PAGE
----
“The scientific community has done its job,” said one of the Australian authors of the much-publicised recent report (August 2021) from the UN’s Intergovernmental Panel on Climate Change (IPCC). (Joëlle Gergis, The Saturday Paper, 14 August 2021).

Climate Change 2021: The Physical Science Basis Report warns us that climate change, driven by carbon dioxide and other greenhouse gas emissions, is now affecting every continent and ocean on Earth, making extreme events such as heatwaves, wildfires, droughts as well as heavy rainfall and flooding more frequent and severe.

All of the above climatic extreme events are recent NSW experiences. Our beloved summer now comes with a sense of dread to many in NSW regional and bush communities. Our vital water resources and infrastructure need to have their resilience strengthened, as argued in a recent WRC White Paper, Water Resilience in NSW.  Sadly our state has some of the highest per capita emissions in the world – almost triple the global average.

Professor Denis O'Carroll UNSW

Yet at least one climate communications expert regretted the despairing headlines or tweets of some major global news agencies about the IPCC report. The Report was intended to impel action, not spread despair. While the climate impact of human actions is devastatingly real, a permanent destabilising of Earth’s climate resulting in widespread destruction of human cultures is not, yet, a forgone conclusion.

The engineering community’s job is not at all over. Professor Denis O’Carroll, Director of UNSW’s Water Research Laboratory (WRL) says that while civil and environmental engineers may not be able to solve all of the problems posed by climate change, since many solutions do lie in the political realm, they are certainly doing their utmost to mitigate impacts and build resilience. 

WRL has been working for years with a diverse range of government, engineering professional bodies and industry partners on climate change mitigation and adaption processes, including:

Associate Professor William Glamore inspecting tide gates UNSW
Chris Drummond installing coastal imaging cameras UNSW
Matt Blacka surveying Muri Lagoon, Rarotonga, Cook Islands UNSW
  • Award winning advanced coastal monitoring and development of coastal hazard early-warning systems to monitor the impacts of climate change on our beaches and coastlines
    Principal Coastal Engineer Matt Blacka says, “Our tools are more dynamic and systems more sophisticated; It’s all about satellites, smart phones, social media, crowd-sourced and machine learning. Dynamic visualisation of our beaches in real time and accessible data sets with which we can easily interact via dashboards and toolboxes - and all functioning via the cloud.”
  • Working with teams from a number of Pacific Island countries to address challenges related to climate change and sustainable development
    Examples include recent activities supporting the Cook Islands Government with technical advice for the preparation of projects related to climate resilience in their infrastructure sector, as well as investigations related to coastal environmental impacts and developments in the WASH sector.
  • Senior researchers including Ron Cox have provided information and guidance for the ports and maritime industry on climate change adaptation for infrastructure.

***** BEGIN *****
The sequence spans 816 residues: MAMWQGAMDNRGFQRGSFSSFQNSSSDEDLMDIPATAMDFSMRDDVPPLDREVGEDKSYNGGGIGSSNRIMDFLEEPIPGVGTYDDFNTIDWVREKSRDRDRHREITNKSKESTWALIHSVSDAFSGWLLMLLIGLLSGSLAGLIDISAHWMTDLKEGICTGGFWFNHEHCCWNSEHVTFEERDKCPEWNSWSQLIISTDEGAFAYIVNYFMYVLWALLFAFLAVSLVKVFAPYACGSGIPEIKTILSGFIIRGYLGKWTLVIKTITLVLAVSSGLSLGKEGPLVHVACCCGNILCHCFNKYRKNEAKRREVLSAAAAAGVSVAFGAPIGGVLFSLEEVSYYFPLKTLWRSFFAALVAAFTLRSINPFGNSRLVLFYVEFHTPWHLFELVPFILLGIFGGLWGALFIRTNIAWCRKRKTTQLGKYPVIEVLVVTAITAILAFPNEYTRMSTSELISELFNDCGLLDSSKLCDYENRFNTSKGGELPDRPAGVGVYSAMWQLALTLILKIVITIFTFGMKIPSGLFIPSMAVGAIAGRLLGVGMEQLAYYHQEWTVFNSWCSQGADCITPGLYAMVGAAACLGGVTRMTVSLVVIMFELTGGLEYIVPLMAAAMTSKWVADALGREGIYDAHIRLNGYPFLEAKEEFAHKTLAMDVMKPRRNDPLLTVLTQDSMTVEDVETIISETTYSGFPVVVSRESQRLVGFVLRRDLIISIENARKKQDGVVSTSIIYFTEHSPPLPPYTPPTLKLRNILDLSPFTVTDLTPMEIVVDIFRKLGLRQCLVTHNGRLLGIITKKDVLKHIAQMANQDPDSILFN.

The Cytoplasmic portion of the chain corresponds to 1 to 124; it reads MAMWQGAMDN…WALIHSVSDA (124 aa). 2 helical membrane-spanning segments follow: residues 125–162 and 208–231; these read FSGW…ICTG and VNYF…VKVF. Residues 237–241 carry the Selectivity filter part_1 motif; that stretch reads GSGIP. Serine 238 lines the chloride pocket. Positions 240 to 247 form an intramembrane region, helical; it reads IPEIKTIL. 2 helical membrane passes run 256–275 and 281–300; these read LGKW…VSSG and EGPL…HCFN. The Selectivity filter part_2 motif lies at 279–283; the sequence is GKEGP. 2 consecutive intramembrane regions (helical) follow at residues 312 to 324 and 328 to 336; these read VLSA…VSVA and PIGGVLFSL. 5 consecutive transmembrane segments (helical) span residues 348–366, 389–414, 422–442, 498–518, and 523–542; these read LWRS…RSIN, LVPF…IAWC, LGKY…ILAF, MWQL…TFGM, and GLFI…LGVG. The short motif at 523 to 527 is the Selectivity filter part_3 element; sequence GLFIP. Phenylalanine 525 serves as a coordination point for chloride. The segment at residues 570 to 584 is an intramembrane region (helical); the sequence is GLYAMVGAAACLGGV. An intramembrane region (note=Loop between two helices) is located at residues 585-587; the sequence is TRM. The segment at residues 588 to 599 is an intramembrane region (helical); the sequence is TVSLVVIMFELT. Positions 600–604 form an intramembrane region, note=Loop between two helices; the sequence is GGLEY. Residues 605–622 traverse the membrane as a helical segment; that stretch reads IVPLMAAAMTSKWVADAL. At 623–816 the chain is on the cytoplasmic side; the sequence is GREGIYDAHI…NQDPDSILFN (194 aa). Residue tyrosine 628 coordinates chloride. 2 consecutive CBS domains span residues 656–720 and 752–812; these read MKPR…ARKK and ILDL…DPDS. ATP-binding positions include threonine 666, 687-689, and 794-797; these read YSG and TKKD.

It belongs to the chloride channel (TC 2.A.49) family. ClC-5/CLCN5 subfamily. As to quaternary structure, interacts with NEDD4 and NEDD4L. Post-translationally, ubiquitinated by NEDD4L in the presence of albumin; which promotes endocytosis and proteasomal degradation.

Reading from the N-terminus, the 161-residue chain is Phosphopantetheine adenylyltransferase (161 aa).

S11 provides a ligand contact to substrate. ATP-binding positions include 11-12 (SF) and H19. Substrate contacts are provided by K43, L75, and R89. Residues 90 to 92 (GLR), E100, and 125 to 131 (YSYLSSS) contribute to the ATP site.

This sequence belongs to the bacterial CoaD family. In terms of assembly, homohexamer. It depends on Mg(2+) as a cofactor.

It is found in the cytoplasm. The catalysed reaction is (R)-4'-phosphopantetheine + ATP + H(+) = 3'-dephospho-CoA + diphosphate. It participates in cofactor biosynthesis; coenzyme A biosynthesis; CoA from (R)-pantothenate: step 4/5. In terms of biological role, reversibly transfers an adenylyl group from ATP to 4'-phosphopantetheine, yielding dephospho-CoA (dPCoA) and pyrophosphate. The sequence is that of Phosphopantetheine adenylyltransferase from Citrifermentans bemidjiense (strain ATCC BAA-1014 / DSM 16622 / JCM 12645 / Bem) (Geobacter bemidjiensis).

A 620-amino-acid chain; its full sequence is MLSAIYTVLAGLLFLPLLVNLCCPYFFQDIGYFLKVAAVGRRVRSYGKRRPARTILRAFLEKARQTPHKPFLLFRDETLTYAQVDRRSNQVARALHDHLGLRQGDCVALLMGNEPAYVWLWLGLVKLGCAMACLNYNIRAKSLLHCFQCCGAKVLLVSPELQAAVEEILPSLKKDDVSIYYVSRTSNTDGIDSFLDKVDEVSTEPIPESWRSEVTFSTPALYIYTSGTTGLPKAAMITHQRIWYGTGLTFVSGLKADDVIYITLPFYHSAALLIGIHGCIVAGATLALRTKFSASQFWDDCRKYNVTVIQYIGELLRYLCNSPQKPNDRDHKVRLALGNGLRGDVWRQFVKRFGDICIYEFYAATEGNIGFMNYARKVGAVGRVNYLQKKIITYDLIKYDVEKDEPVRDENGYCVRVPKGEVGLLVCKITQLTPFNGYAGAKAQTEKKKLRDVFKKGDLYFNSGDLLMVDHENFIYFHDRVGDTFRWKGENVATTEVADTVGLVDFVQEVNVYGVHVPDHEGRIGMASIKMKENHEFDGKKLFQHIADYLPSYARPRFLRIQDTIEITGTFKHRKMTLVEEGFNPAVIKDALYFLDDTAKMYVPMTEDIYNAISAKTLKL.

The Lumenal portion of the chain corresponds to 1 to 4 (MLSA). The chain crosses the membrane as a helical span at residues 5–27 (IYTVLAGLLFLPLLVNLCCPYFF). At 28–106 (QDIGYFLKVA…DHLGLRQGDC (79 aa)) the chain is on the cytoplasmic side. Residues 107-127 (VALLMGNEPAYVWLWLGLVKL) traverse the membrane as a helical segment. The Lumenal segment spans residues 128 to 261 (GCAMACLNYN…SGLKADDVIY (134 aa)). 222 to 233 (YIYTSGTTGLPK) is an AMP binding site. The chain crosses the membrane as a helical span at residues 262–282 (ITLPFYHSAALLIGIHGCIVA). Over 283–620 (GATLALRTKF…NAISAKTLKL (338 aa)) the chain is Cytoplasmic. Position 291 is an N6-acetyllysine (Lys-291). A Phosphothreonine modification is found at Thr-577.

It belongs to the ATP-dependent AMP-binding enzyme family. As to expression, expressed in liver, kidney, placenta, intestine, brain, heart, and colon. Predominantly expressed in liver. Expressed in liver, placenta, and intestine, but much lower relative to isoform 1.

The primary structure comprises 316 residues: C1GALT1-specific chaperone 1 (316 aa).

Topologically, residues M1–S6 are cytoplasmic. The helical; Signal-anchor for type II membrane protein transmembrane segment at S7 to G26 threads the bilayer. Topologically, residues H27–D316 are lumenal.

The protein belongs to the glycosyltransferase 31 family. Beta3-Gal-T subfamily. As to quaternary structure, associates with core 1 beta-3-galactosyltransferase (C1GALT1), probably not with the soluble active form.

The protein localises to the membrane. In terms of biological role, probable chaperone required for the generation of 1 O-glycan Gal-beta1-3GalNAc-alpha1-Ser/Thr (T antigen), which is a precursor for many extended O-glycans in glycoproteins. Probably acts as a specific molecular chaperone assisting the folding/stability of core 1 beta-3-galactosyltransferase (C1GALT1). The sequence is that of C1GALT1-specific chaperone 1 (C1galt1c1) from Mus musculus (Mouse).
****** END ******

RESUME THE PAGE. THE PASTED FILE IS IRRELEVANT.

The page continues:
• WRL is also fast increasing its activities and expertise in the field of offshore marine renewables
    Principal Engineer Dr Francois Flocard, an expert in the field of marine renewables, says that ocean energy, including wave and tidal energy conversion technologies, will likely be a crucial component in the world's emerging blue economy.
  • WRL was recently awarded an ARC Linkage Project entitled 'Controlling coastlines while generating power'
    This will see universities, local government and industry partners collaborate to conduct several wave flume and wave basin experiments to assess the potential for wave energy farms to produce power while providing additional protection to beaches or ports. 

Other researchers at UNSW’s Water Research Centre have made great contributions in:

Collecting data, Wooloweyah UNSW
  • Helping cities around the world to adopt a more sustainable system of urban water management, by researching on the use of biofilters, wetlands and green walls to treat stormwater, greywater and ground water. These low-energy green technologies enable the removal of critical pollutants, pathogens and even micropollutants. These multifunctional systems also provide amenity and cooling benefits in our urban environment, assisting our cities to stay cool as urban temperatures rise under the impact of global warming. (Dr Kefeng Zhang and Dr Veljko Prodanovic at WaterGUM).
  • Designed solar-powered water purifying technologies for remote communities. (Professor David Waite).

“Some things will have to change,” says Wiedmann, Professor of sustainability research in the School of Civil and Environmental Engineering. “This doesn’t mean we have to go back to the stone age, but we need to work on development that respects ecological limits and leads to more equity in the world.” This means government, industry (producers) and individuals need to all pull together towards sustainability. And, from micro to macro level, there are solutions.

Alice Harrison collecting iron floc samples UNSW

About us: The UNSW Water Research Centre (WRC) provides a focus for multidisciplinary water and environmental engineeringresearch in energy, climatology, water/air quality and sustainability in cities, rural catchments and on the coastline. The Water Research Laboratory (WRL) project team, comprising professional engineers who work closely with and in parallel to their academic colleagues within UNSW Engineering, have a global reputation for the successful delivery of world-leading applied water engineering research.